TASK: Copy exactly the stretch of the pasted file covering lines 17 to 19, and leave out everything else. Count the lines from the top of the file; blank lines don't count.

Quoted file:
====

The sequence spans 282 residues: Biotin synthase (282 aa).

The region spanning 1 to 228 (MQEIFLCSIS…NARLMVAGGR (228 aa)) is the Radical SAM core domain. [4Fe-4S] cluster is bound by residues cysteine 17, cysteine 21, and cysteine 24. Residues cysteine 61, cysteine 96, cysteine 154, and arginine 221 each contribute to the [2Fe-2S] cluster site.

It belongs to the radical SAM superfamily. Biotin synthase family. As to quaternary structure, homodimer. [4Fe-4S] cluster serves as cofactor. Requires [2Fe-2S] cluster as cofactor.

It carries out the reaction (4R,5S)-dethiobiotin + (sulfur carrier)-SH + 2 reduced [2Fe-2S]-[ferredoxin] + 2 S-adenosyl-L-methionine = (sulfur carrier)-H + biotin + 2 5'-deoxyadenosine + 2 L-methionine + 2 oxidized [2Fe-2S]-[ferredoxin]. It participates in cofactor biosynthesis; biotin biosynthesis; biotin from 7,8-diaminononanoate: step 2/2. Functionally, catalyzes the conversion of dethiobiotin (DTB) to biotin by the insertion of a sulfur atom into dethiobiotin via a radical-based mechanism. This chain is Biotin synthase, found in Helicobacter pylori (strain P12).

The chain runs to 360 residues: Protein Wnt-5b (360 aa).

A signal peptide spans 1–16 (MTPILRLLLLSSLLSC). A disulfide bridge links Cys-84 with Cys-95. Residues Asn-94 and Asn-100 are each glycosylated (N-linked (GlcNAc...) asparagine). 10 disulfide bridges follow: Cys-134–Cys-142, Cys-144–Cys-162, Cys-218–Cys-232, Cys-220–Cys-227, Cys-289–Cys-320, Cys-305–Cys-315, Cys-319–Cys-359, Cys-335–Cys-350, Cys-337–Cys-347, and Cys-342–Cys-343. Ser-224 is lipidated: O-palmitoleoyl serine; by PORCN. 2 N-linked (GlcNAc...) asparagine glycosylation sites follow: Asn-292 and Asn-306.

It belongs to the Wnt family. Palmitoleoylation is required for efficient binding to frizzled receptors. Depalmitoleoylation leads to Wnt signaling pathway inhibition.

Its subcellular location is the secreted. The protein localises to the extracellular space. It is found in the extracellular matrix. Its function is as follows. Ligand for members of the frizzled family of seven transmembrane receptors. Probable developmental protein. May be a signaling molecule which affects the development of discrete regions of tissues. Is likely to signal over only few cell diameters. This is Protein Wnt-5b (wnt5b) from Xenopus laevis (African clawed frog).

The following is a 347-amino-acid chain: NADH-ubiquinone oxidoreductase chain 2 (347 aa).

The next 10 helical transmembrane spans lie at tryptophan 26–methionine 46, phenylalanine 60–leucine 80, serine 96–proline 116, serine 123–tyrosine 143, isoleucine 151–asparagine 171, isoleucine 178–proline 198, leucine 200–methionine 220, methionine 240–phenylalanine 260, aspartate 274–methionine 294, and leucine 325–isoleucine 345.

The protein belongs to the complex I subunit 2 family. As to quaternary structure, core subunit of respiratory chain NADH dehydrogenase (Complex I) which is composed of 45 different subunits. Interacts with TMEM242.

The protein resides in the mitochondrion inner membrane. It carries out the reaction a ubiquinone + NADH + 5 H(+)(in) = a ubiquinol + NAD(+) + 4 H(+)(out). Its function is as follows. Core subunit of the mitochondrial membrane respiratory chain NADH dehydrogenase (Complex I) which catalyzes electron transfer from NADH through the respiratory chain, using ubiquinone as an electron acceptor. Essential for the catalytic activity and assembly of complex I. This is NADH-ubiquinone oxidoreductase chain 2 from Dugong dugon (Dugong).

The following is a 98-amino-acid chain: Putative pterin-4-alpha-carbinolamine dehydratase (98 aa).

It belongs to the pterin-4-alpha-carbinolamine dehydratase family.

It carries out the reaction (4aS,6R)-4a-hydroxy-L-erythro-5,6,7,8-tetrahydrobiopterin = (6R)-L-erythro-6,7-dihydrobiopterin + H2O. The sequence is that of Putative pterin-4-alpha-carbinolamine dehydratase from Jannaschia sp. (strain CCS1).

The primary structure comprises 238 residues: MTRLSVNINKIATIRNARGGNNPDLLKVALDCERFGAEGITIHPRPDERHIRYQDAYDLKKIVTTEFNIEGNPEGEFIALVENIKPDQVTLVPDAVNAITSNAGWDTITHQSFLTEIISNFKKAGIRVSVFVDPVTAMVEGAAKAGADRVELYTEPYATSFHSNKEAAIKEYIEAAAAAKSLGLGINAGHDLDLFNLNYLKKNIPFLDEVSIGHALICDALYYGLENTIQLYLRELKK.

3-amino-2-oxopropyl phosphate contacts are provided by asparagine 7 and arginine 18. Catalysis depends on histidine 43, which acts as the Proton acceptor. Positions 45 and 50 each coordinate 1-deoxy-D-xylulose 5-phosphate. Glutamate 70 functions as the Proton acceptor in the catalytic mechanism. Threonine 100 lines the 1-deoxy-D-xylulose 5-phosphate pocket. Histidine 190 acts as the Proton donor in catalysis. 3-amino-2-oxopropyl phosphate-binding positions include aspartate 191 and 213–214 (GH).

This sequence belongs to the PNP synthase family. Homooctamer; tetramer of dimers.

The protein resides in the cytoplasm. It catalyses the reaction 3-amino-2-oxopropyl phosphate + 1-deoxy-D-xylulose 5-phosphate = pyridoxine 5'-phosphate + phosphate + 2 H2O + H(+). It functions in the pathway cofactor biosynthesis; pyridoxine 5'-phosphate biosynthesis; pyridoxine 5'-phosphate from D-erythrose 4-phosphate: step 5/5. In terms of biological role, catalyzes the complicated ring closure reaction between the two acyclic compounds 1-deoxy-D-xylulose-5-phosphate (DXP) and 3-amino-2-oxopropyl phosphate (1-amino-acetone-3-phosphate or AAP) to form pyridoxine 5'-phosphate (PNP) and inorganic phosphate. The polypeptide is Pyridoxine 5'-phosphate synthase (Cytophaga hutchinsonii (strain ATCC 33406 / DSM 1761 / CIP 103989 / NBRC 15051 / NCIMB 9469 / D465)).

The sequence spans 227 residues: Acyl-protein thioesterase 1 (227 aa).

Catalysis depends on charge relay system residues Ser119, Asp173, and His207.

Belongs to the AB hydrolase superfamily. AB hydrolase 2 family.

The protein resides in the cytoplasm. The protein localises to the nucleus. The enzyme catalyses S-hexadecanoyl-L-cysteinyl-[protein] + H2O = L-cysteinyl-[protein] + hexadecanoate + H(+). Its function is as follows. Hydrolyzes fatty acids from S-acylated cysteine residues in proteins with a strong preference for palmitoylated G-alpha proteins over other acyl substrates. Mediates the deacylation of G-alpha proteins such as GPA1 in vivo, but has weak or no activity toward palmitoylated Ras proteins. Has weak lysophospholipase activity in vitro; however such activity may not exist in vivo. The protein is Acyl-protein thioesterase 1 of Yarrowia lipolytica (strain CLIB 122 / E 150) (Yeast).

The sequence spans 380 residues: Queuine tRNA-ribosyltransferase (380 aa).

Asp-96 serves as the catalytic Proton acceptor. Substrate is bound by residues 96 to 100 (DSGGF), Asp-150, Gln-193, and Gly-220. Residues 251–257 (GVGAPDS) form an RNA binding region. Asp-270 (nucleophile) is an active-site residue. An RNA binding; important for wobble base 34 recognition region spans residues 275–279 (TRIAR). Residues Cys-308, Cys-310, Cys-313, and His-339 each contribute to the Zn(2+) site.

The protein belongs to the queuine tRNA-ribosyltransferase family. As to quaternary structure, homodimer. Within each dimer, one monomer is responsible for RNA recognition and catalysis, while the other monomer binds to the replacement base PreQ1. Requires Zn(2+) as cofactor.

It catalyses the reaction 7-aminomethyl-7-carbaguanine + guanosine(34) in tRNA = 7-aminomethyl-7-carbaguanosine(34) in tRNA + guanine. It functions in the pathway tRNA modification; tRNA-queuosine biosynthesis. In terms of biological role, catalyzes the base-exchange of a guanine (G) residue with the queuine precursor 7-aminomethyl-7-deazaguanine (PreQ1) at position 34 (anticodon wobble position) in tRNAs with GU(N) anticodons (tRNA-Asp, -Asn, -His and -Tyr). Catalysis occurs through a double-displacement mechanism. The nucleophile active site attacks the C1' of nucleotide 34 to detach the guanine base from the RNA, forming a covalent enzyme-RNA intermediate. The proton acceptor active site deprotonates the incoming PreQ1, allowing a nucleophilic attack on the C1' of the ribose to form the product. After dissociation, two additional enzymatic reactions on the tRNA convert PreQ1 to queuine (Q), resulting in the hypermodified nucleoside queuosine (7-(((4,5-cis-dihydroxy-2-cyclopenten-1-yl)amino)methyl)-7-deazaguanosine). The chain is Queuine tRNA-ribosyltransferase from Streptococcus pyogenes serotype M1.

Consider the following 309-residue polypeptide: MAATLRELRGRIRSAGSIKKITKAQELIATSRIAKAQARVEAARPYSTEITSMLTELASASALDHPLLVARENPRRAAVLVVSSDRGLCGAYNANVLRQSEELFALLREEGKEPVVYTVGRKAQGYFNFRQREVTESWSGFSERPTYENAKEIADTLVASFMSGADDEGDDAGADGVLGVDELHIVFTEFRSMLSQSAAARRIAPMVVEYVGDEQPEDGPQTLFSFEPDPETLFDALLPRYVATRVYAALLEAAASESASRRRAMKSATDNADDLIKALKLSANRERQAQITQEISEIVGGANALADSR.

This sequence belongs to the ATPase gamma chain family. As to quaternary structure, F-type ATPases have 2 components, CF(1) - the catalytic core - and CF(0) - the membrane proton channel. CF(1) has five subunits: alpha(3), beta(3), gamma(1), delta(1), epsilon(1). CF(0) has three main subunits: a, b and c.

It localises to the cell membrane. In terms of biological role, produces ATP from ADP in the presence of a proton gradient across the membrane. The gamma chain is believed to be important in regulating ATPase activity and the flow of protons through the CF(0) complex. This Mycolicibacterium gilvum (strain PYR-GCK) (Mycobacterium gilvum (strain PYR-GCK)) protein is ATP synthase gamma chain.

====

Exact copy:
3-amino-2-oxopropyl phosphate contacts are provided by asparagine 7 and arginine 18. Catalysis depends on histidine 43, which acts as the Proton acceptor. Positions 45 and 50 each coordinate 1-deoxy-D-xylulose 5-phosphate. Glutamate 70 functions as the Proton acceptor in the catalytic mechanism. Threonine 100 lines the 1-deoxy-D-xylulose 5-phosphate pocket. Histidine 190 acts as the Proton donor in catalysis. 3-amino-2-oxopropyl phosphate-binding positions include aspartate 191 and 213–214 (GH).

This sequence belongs to the PNP synthase family. Homooctamer; tetramer of dimers.

The protein resides in the cytoplasm. It catalyses the reaction 3-amino-2-oxopropyl phosphate + 1-deoxy-D-xylulose 5-phosphate = pyridoxine 5'-phosphate + phosphate + 2 H2O + H(+). It functions in the pathway cofactor biosynthesis; pyridoxine 5'-phosphate biosynthesis; pyridoxine 5'-phosphate from D-erythrose 4-phosphate: step 5/5. In terms of biological role, catalyzes the complicated ring closure reaction between the two acyclic compounds 1-deoxy-D-xylulose-5-phosphate (DXP) and 3-amino-2-oxopropyl phosphate (1-amino-acetone-3-phosphate or AAP) to form pyridoxine 5'-phosphate (PNP) and inorganic phosphate. The polypeptide is Pyridoxine 5'-phosphate synthase (Cytophaga hutchinsonii (strain ATCC 33406 / DSM 1761 / CIP 103989 / NBRC 15051 / NCIMB 9469 / D465)).